The widely studied I/O and ideal-cache models were developed to account for the large difference in costs to access memory at different levels of the memory hierarchy. Both models are based on a two level memory hierarchy with a fixed size fast memory (cache) of size M, and an unbounded slow memory organized in blocks of size B. The cost measure is based purely on the number of block transfers between the primary and secondary memory. All other operations are free. Many algorithms have been analyzed in these models and indeed these models predict the relative performance of algorithms much more accurately than the standard Random Access Machine (RAM) model. The models, however, require specifying algorithms at a very low level, requiring the user to carefully lay out their data in arrays in memory and manage their own memory allocation.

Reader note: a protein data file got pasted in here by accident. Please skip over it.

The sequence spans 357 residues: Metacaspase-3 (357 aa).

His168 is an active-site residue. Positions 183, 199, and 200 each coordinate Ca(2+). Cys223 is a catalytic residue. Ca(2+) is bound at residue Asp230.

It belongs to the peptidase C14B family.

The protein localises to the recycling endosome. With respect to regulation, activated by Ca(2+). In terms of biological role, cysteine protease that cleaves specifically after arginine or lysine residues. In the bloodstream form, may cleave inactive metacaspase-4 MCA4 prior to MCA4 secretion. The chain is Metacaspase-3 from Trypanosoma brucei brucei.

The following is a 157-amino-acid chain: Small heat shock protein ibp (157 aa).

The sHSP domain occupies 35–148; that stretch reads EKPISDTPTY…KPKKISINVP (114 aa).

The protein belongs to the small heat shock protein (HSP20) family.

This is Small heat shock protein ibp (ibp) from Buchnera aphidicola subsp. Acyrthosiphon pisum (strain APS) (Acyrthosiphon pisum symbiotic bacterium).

We present a cost model for analyzing the memory efficiency of algorithms expressed in a simple functional language. We show how some algorithms written in standard forms using just lists and trees (no arrays) and requiring no explicit memory layout or memory management are efficient in the model. We then describe an implementation of the language and show provable bounds for mapping the cost in our model to the cost in the ideal-cache model. These bounds imply that purely functional programs based on lists and trees with no special attention to any details of memory layout can be asymptotically as efficient as the carefully designed imperative I/O efficient algorithms. For example we describe an cost sorting algorithm, which is optimal in the ideal cache and I/O models.
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